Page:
Abstract

In Egypt, female genital cutting (FGC) is illegal and declining in prevalence; however, the majority of women continue to support the practice. Using data from the 2005 and 2014 Egypt Demographic and Health Surveys, I examine changes in attitude toward FGC to explain social change through the framework of developmental idealism (Thornton 2015). Models are estimated using logistic regression to test if support for discontinuation of FGC is greater among women who have adopted progressive values or among women who are more traditional. Findings indicate that women who were Christian, rural, married younger, and that underwent FGC became supportive of discontinuation at greater rates than women who were Muslim, urban, married older, and did not undergo FGC. Women at various levels of education, wealth, and other indicators of development changed support at equal rates. Findings indicate that women in all social strata are receptive to messages against FGC.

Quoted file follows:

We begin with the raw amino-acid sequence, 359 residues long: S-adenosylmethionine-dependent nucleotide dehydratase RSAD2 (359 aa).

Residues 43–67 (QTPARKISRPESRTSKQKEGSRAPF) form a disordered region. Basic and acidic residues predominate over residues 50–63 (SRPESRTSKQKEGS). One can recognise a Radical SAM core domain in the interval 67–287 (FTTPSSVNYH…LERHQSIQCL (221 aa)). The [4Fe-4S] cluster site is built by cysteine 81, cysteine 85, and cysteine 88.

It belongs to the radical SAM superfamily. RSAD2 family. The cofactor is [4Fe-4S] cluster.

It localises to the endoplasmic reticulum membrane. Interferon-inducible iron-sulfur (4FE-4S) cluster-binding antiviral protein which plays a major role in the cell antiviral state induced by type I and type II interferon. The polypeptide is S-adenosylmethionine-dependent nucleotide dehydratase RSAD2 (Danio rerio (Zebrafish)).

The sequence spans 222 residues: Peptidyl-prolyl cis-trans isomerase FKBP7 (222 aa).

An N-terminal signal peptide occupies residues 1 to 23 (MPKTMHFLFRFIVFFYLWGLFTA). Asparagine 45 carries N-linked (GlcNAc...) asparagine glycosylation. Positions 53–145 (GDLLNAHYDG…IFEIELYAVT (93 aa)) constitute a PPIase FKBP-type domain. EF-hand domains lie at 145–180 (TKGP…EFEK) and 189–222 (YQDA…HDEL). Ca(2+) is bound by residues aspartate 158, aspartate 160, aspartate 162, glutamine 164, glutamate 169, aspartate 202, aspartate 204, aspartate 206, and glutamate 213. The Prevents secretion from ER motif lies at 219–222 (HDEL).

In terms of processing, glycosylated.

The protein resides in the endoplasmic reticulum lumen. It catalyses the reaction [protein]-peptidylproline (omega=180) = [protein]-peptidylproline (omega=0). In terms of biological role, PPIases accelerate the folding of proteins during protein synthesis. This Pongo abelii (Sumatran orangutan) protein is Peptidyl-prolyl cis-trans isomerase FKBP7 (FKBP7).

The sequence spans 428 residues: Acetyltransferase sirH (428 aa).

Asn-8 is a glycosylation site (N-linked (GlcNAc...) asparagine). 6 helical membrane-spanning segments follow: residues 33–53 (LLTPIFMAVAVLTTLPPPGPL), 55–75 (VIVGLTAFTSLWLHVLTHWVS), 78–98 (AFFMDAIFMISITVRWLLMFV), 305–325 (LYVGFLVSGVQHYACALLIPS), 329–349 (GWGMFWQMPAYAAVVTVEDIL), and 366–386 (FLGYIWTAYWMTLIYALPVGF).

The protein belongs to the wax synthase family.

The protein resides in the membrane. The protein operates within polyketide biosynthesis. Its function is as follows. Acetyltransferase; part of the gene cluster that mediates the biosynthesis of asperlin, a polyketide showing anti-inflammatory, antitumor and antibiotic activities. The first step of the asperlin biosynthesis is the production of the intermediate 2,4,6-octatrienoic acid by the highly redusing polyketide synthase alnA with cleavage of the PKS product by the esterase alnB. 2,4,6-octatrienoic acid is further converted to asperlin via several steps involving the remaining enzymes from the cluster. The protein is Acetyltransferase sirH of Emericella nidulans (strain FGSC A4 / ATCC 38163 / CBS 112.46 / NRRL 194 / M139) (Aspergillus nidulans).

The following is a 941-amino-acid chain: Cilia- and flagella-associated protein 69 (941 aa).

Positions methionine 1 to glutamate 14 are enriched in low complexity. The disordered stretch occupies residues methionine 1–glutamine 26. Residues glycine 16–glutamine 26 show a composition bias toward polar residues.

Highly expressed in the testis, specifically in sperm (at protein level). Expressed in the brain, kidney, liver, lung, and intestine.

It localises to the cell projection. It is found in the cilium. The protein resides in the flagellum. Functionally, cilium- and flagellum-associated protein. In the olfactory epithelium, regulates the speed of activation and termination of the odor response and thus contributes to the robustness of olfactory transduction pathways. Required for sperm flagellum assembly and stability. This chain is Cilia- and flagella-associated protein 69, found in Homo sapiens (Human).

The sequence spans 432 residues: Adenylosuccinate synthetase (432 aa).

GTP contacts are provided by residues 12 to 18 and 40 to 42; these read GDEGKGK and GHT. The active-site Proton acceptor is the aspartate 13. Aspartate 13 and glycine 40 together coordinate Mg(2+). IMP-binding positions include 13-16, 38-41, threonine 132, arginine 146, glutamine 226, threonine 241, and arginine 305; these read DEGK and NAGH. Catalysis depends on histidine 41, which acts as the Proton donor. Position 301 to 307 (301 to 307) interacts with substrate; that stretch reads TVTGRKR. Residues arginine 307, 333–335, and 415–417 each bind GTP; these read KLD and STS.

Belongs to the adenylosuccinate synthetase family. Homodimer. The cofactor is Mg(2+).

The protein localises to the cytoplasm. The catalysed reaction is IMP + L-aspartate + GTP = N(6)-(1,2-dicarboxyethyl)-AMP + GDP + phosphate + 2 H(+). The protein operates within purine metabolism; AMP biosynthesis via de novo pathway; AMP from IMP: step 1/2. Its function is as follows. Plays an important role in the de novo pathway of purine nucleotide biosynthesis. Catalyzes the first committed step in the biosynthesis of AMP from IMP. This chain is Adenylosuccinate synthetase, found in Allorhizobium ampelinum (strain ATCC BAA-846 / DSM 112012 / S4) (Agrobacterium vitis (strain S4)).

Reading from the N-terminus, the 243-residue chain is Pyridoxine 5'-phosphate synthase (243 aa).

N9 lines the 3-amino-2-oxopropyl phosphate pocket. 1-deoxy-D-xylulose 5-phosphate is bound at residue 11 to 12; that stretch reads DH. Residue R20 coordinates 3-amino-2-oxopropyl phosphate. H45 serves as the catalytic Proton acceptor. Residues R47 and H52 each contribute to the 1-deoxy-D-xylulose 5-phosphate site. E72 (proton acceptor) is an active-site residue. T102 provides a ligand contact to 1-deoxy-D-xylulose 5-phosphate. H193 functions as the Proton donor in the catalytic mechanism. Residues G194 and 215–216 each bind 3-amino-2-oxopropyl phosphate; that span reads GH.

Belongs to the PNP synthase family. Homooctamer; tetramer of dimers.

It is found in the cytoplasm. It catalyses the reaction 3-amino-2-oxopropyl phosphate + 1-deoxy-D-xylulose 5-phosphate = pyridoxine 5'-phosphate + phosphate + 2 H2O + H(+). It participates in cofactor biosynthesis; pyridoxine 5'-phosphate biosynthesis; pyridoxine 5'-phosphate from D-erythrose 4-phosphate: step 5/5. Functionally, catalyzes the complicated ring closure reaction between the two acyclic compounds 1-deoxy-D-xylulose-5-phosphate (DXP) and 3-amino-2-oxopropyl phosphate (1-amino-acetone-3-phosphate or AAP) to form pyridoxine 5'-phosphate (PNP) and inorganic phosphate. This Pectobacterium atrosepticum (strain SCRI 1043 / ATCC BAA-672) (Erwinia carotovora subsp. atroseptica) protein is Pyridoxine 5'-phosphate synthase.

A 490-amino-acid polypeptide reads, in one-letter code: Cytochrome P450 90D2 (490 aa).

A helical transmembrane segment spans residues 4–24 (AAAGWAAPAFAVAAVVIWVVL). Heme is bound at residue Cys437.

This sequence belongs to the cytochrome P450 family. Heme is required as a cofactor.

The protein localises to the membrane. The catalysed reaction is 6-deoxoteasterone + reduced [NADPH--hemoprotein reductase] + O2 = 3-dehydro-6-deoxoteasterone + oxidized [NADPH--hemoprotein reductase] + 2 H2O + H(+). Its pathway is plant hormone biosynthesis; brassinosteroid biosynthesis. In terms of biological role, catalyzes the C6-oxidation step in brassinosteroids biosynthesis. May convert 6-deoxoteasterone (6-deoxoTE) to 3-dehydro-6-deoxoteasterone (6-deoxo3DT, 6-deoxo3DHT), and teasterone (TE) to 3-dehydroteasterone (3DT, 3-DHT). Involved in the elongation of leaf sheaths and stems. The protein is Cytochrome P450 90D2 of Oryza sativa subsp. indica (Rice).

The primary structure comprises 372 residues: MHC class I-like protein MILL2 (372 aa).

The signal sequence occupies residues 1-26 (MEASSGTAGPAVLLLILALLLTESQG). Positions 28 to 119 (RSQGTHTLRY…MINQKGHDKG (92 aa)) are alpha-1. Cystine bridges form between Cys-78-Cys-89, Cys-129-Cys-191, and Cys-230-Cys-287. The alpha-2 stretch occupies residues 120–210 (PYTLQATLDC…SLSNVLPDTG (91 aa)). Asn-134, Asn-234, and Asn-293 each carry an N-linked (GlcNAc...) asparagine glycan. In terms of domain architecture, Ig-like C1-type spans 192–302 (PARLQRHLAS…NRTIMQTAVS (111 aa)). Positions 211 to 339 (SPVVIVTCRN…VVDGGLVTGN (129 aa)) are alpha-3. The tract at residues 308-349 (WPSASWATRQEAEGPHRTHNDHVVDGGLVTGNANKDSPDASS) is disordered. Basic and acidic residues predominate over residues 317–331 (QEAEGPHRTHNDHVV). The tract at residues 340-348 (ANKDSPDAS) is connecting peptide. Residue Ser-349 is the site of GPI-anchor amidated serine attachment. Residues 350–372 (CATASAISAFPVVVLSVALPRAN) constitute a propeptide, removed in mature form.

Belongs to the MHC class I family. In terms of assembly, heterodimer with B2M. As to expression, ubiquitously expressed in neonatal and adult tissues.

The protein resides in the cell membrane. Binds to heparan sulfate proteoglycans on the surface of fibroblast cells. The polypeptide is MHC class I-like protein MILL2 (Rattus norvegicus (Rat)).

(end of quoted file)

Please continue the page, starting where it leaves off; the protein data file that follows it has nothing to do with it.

Degree

MS

College and Department

Family, Home, and Social Sciences; Sociology

Rights

http://lib.byu.edu/about/copyright/

Date Submitted

2017-03-01

Document Type

Thesis

Handle

http://hdl.lib.byu.edu/1877/etd9063

Keywords

female genital cutting, developmental idealism, Egypt

Included in

Sociology Commons

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